Flumatinib Versus Imatinib for Chronic-Phase CML: Phase III FESTnd Trial
Posted: Tuesday, November 3, 2020
Flumatinib may prove to be a more effective first-line treatment than imatinib for patients with chronic-phase Philadelphia chromosome–positive chronic myeloid leukemia (CML), according to the FESTnd phase III clinical trial. Flumatinib was reported to be associated with faster and higher rates of major molecular response and lower rates of adverse events. Jianxiang Wang, MD, of the Chinese Academy of Medical Sciences, and colleagues published their results in Clinical Cancer Research.
“The FESTnd study suggested that flumatinib at a dose of 600 mg has an efficacy profile that is superior to imatinib and similar to second-generation tyrosine kinase inhibitors among patients with newly diagnosed chronic-phase chronic myeloid leukemia,” the authors wrote.
The randomized, open-label, multicenter trial included 394 patients with chronic-phase CML: 196 were randomly assigned to receive 600 mg of flumatinib once a day, and 198 were given 400 mg of imatinib once a day. All patients had Philadelphia chromosome–positive leukemia. Patients with impaired cardiac function were not eligible for the study.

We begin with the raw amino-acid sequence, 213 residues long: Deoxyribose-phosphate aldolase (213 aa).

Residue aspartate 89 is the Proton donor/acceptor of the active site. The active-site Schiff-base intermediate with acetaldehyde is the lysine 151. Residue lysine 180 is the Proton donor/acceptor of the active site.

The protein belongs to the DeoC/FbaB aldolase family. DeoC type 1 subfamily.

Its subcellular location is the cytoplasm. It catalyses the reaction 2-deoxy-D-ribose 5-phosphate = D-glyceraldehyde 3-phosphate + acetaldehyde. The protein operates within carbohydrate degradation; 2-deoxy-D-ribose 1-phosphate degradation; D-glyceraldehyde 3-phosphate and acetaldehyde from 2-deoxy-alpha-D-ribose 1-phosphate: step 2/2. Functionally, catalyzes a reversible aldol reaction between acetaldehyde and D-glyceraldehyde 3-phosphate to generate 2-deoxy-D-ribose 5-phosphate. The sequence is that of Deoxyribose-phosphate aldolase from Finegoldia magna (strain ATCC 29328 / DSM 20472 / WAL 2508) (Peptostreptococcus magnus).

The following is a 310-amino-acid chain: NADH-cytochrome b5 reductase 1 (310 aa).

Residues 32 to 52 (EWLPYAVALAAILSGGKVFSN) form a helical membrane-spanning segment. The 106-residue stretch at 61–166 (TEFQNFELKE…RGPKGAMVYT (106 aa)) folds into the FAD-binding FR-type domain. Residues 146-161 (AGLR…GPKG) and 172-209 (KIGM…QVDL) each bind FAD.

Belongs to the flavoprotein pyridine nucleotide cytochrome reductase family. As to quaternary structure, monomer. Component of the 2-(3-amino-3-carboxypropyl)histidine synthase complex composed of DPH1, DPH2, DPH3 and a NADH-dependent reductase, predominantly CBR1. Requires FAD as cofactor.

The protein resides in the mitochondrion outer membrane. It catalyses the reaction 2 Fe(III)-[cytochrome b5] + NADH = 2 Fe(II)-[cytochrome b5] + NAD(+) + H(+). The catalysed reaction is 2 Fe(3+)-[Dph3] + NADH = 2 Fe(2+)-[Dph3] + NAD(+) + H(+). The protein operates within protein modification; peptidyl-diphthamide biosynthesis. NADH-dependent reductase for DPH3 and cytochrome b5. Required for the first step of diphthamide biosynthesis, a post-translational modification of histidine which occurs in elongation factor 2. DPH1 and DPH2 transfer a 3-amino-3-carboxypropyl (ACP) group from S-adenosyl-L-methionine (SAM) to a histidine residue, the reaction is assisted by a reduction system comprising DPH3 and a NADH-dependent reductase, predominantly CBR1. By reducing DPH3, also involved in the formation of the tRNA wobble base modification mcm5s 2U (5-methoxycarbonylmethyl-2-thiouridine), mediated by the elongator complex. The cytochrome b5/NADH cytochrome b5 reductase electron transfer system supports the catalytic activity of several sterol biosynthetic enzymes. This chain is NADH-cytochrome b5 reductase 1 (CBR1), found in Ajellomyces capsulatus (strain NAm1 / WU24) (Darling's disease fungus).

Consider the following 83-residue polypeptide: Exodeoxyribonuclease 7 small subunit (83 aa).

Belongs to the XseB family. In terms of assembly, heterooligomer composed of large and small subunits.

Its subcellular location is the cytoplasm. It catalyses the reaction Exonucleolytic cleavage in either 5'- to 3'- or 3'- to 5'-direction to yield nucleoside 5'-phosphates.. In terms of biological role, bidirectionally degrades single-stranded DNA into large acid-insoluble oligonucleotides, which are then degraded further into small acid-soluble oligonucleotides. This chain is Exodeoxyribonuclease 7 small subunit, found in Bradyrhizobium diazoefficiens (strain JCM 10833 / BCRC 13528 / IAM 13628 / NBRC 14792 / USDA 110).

At 6 months, the flumatinib arm had a higher rate of major molecular response (34%) than the imatinib arm (18%). The same was true at 12 months (53% vs. 40%, respectively). Early molecular response rate at 3 months also appeared to be better with flumatinib (82%) than with imatinib (53%).
At 12-month follow-up, patients who received flumatinib had lower rates of edema, pain in the extremities, rash, neutropenia, anemia, and hypophosphatemia than those who received imatinib. Use of flumatinib also was linked to higher rates of diarrhea and alanine transaminase elevation, but these adverse events were reported to be manageable. More long-term studies are needed to determine the durability of responses and the long-term cardiovascular safety of flumatinib.
Disclosure: The study authors’ disclosure information may be found at clincancerres.aacrjournals.org.